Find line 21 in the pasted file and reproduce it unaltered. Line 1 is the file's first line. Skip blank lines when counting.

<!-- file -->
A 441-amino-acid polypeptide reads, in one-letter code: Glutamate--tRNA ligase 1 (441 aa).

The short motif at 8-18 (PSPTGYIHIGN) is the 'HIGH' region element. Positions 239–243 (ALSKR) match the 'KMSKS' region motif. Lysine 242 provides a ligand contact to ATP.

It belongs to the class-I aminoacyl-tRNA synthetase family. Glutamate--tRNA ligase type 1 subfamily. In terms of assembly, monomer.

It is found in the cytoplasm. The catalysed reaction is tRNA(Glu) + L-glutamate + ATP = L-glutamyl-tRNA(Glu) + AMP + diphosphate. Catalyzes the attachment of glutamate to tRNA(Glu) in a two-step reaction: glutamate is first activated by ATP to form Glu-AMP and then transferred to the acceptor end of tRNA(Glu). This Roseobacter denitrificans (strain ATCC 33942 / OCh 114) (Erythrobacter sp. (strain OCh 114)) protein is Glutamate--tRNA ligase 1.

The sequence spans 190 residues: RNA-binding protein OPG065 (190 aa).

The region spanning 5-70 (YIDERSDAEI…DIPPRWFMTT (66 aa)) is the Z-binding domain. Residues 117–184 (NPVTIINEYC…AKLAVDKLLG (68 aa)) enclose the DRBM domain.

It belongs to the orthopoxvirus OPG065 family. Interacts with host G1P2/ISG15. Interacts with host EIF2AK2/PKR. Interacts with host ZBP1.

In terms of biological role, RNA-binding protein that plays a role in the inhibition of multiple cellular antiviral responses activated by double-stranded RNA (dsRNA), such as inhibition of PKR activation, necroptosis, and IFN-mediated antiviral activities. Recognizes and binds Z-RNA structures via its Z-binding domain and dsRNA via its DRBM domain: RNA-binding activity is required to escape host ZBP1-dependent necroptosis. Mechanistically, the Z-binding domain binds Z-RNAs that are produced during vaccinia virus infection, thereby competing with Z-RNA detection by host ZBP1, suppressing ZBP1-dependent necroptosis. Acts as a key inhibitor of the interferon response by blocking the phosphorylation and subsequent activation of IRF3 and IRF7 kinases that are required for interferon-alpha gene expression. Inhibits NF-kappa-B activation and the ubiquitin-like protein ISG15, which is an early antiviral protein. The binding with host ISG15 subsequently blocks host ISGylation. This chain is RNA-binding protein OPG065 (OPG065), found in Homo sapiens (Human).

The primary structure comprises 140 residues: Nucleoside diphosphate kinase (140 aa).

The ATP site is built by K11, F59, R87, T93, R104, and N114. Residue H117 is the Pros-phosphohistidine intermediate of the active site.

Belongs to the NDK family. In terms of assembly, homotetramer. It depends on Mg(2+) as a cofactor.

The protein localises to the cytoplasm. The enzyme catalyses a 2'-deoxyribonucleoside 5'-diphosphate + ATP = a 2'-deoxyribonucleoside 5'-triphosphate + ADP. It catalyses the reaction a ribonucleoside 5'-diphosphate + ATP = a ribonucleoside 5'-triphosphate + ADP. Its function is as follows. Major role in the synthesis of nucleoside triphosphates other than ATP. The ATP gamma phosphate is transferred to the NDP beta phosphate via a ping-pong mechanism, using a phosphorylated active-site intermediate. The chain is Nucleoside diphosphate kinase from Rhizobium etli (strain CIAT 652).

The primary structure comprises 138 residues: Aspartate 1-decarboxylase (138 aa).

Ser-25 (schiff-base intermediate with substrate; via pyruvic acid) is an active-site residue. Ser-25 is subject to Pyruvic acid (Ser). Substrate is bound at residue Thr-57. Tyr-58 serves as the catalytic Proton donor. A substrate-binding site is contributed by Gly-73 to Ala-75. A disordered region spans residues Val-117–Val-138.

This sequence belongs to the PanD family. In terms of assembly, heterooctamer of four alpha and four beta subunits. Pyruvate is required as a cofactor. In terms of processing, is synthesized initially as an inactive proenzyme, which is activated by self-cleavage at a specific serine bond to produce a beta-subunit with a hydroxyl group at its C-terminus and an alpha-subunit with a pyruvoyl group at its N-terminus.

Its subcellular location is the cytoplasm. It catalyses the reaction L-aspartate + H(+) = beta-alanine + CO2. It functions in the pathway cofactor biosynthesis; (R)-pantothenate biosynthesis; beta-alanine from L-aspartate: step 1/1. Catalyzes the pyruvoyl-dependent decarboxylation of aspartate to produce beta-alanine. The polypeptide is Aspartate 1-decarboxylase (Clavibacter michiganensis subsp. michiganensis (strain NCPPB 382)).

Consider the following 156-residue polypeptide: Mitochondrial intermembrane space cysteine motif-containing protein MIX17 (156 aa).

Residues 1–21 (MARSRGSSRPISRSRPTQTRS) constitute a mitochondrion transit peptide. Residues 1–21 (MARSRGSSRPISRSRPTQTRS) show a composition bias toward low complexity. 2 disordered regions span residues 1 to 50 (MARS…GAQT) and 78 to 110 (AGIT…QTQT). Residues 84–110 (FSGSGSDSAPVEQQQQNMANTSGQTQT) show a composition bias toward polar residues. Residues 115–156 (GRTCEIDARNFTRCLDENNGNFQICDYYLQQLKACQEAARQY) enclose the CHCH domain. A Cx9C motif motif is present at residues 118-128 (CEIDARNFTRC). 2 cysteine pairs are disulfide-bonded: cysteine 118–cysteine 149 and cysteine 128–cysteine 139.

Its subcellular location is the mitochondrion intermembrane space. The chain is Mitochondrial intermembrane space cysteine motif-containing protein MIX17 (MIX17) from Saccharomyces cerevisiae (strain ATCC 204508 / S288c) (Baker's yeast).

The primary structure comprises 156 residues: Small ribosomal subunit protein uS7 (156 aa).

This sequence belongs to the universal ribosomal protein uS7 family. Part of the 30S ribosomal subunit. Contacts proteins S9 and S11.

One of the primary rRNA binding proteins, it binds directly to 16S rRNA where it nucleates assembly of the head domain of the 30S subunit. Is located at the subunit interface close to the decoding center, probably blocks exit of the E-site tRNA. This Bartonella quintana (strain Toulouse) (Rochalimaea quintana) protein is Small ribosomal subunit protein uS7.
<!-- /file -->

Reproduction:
This sequence belongs to the universal ribosomal protein uS7 family. Part of the 30S ribosomal subunit. Contacts proteins S9 and S11.